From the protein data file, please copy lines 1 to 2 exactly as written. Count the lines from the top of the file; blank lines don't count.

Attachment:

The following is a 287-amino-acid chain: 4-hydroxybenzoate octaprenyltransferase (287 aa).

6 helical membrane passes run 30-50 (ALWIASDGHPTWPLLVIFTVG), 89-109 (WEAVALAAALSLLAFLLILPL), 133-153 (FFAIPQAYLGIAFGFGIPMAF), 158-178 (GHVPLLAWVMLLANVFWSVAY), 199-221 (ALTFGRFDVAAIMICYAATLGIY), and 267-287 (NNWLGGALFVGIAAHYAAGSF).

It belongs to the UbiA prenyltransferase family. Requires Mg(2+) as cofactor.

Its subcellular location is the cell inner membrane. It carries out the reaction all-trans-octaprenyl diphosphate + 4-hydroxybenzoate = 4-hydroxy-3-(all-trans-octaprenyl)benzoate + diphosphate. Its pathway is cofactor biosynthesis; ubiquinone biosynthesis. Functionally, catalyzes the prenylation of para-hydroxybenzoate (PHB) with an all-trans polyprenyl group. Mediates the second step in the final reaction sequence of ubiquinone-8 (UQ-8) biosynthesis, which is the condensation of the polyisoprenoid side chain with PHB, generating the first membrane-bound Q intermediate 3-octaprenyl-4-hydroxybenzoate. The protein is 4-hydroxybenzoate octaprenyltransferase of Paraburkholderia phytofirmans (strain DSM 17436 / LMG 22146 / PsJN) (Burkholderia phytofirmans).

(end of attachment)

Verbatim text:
The following is a 287-amino-acid chain: 4-hydroxybenzoate octaprenyltransferase (287 aa).

6 helical membrane passes run 30-50 (ALWIASDGHPTWPLLVIFTVG), 89-109 (WEAVALAAALSLLAFLLILPL), 133-153 (FFAIPQAYLGIAFGFGIPMAF), 158-178 (GHVPLLAWVMLLANVFWSVAY), 199-221 (ALTFGRFDVAAIMICYAATLGIY), and 267-287 (NNWLGGALFVGIAAHYAAGSF).